Having natural fibers of extremely high quality such as cotton, alpaca, and vicuña wool has allowed the Peruvian textile and apparel industry to enter exigent markets with pieces of clothing bearing internationally renowned brands.
The pleasure of the fabric
Based on the use of natural fiber like cotton and fine wool of alpaca and vicuña, Peruvian textiles are imprinted with more than 3,000 years of tradition and skillfulness. Their fame has contributed to promote a revolution in the production of new fabrics out of which has emerged a modern industry that works with novel techniques and offers avant-garde fabrics and garments.
The long-lasting Peruvian textile tradition has been passed from generation to generation, ending up in companies whose owners pride themselves on such a legacy. Their aesthetic sense and the constant search for new ideas not only result in extraordinary garments but also in new fibers, threads, and weavings industrially produced. In addition, Peruvian manufacturers offer exclusive pieces, short periods of production, as well as flexibility to comply with their clients’ requirements.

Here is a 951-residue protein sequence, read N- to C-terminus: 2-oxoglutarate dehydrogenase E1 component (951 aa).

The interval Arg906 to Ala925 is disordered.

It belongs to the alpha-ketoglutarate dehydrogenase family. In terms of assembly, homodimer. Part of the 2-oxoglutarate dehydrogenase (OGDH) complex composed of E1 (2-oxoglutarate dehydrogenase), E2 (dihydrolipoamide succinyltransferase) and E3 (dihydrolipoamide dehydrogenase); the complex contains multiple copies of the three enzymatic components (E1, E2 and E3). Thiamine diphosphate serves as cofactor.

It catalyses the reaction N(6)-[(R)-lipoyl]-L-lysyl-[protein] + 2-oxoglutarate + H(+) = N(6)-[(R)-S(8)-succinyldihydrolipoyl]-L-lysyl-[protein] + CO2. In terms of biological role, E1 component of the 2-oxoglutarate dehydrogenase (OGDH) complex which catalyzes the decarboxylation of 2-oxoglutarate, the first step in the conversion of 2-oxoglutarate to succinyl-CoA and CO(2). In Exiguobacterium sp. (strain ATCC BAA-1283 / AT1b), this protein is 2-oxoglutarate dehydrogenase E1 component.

Peruvian cotton grows in two varieties: Pima and Tangüis, which is processed mostly into knitted garments like T-shirts, polo shirts, sweaters, shorts, pants, as well as baby clothes, which are oriented to a market segment that prioritizes quality. Pima is an extra long fiber cotton and Tangüis is a long fiber. However, while Tangüis is not as renown as Pima, is known for high quality and also easy to dye but is much cheaper.
Peruvian garments are commercialized by global brands and important international apparel chains such as Abercrombie & Fitch, Armani Exchange, Calvin Klein, Giorgio Armani, Guess, Lacoste, Liz Claiborne, Massimo Dutti, Nautica, Polo Ralph Lauren, Reebok, Swiss Army, Tommy Hilfiger, and Zara, among others.
Alpaca is extremely soft to the touch and is a strong and resistant fiber. It owns thermal properties due to its composition, and is easy to dye, coming in 22 natural tones.
The fiber is manually classified and is used to make apparels, accessories, and blankets or home products; it also can be mixed with other fibers. Peru is the largest producer of alpaca and vicuña in the world.
Quality and modern designs according to market requirements and fashion trends is the trademark of this apparel sub-sector. Standing out is the manufacturing of footwear for women and men, purses, belts, and a wide array of accessories.